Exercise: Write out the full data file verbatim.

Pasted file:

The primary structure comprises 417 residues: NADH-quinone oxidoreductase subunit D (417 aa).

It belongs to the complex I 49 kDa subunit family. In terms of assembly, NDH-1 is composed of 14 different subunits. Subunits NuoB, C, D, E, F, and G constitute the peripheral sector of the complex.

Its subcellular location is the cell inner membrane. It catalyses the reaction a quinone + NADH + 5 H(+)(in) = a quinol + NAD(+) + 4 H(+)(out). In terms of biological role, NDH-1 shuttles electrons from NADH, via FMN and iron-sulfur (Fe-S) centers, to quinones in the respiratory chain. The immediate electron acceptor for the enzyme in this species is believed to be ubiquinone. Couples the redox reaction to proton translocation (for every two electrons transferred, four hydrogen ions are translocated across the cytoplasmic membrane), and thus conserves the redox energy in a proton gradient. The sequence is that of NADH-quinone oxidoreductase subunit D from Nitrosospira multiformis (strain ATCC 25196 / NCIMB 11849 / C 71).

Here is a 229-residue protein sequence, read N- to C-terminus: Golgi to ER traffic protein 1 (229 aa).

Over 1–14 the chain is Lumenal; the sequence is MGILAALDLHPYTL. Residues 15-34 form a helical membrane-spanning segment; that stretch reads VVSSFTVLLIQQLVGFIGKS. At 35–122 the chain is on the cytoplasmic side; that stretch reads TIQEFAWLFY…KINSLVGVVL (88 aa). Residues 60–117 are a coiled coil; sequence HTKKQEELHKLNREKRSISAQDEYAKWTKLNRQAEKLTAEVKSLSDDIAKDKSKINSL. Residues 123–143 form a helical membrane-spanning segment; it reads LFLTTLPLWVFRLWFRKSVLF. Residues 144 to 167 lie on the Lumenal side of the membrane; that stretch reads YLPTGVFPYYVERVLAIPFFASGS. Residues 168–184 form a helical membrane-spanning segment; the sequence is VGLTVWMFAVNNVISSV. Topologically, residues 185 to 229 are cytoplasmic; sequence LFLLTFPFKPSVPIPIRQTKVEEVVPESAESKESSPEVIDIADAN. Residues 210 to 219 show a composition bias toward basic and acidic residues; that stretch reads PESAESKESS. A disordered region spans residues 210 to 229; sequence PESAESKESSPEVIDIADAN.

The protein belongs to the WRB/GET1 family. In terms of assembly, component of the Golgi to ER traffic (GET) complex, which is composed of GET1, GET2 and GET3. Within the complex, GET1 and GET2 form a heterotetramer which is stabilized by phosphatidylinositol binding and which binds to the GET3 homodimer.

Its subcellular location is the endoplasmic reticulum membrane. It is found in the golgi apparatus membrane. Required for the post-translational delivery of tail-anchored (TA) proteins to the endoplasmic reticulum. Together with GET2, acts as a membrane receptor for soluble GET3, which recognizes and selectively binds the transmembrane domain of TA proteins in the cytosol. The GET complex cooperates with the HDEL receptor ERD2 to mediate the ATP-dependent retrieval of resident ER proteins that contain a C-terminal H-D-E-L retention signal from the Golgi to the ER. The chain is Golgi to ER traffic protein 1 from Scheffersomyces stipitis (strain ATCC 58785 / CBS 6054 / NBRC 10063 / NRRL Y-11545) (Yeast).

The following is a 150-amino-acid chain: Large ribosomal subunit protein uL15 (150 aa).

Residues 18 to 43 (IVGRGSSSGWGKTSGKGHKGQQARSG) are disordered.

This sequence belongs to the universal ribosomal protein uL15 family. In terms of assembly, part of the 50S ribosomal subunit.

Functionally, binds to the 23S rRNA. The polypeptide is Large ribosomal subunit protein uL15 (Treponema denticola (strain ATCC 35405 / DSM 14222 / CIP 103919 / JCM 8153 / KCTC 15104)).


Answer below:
The primary structure comprises 417 residues: NADH-quinone oxidoreductase subunit D (417 aa).

It belongs to the complex I 49 kDa subunit family. In terms of assembly, NDH-1 is composed of 14 different subunits. Subunits NuoB, C, D, E, F, and G constitute the peripheral sector of the complex.

Its subcellular location is the cell inner membrane. It catalyses the reaction a quinone + NADH + 5 H(+)(in) = a quinol + NAD(+) + 4 H(+)(out). In terms of biological role, NDH-1 shuttles electrons from NADH, via FMN and iron-sulfur (Fe-S) centers, to quinones in the respiratory chain. The immediate electron acceptor for the enzyme in this species is believed to be ubiquinone. Couples the redox reaction to proton translocation (for every two electrons transferred, four hydrogen ions are translocated across the cytoplasmic membrane), and thus conserves the redox energy in a proton gradient. The sequence is that of NADH-quinone oxidoreductase subunit D from Nitrosospira multiformis (strain ATCC 25196 / NCIMB 11849 / C 71).

Here is a 229-residue protein sequence, read N- to C-terminus: Golgi to ER traffic protein 1 (229 aa).

Over 1–14 the chain is Lumenal; the sequence is MGILAALDLHPYTL. Residues 15-34 form a helical membrane-spanning segment; that stretch reads VVSSFTVLLIQQLVGFIGKS. At 35–122 the chain is on the cytoplasmic side; that stretch reads TIQEFAWLFY…KINSLVGVVL (88 aa). Residues 60–117 are a coiled coil; sequence HTKKQEELHKLNREKRSISAQDEYAKWTKLNRQAEKLTAEVKSLSDDIAKDKSKINSL. Residues 123–143 form a helical membrane-spanning segment; it reads LFLTTLPLWVFRLWFRKSVLF. Residues 144 to 167 lie on the Lumenal side of the membrane; that stretch reads YLPTGVFPYYVERVLAIPFFASGS. Residues 168–184 form a helical membrane-spanning segment; the sequence is VGLTVWMFAVNNVISSV. Topologically, residues 185 to 229 are cytoplasmic; sequence LFLLTFPFKPSVPIPIRQTKVEEVVPESAESKESSPEVIDIADAN. Residues 210 to 219 show a composition bias toward basic and acidic residues; that stretch reads PESAESKESS. A disordered region spans residues 210 to 229; sequence PESAESKESSPEVIDIADAN.

The protein belongs to the WRB/GET1 family. In terms of assembly, component of the Golgi to ER traffic (GET) complex, which is composed of GET1, GET2 and GET3. Within the complex, GET1 and GET2 form a heterotetramer which is stabilized by phosphatidylinositol binding and which binds to the GET3 homodimer.

Its subcellular location is the endoplasmic reticulum membrane. It is found in the golgi apparatus membrane. Required for the post-translational delivery of tail-anchored (TA) proteins to the endoplasmic reticulum. Together with GET2, acts as a membrane receptor for soluble GET3, which recognizes and selectively binds the transmembrane domain of TA proteins in the cytosol. The GET complex cooperates with the HDEL receptor ERD2 to mediate the ATP-dependent retrieval of resident ER proteins that contain a C-terminal H-D-E-L retention signal from the Golgi to the ER. The chain is Golgi to ER traffic protein 1 from Scheffersomyces stipitis (strain ATCC 58785 / CBS 6054 / NBRC 10063 / NRRL Y-11545) (Yeast).

The following is a 150-amino-acid chain: Large ribosomal subunit protein uL15 (150 aa).

Residues 18 to 43 (IVGRGSSSGWGKTSGKGHKGQQARSG) are disordered.

This sequence belongs to the universal ribosomal protein uL15 family. In terms of assembly, part of the 50S ribosomal subunit.

Functionally, binds to the 23S rRNA. The polypeptide is Large ribosomal subunit protein uL15 (Treponema denticola (strain ATCC 35405 / DSM 14222 / CIP 103919 / JCM 8153 / KCTC 15104)).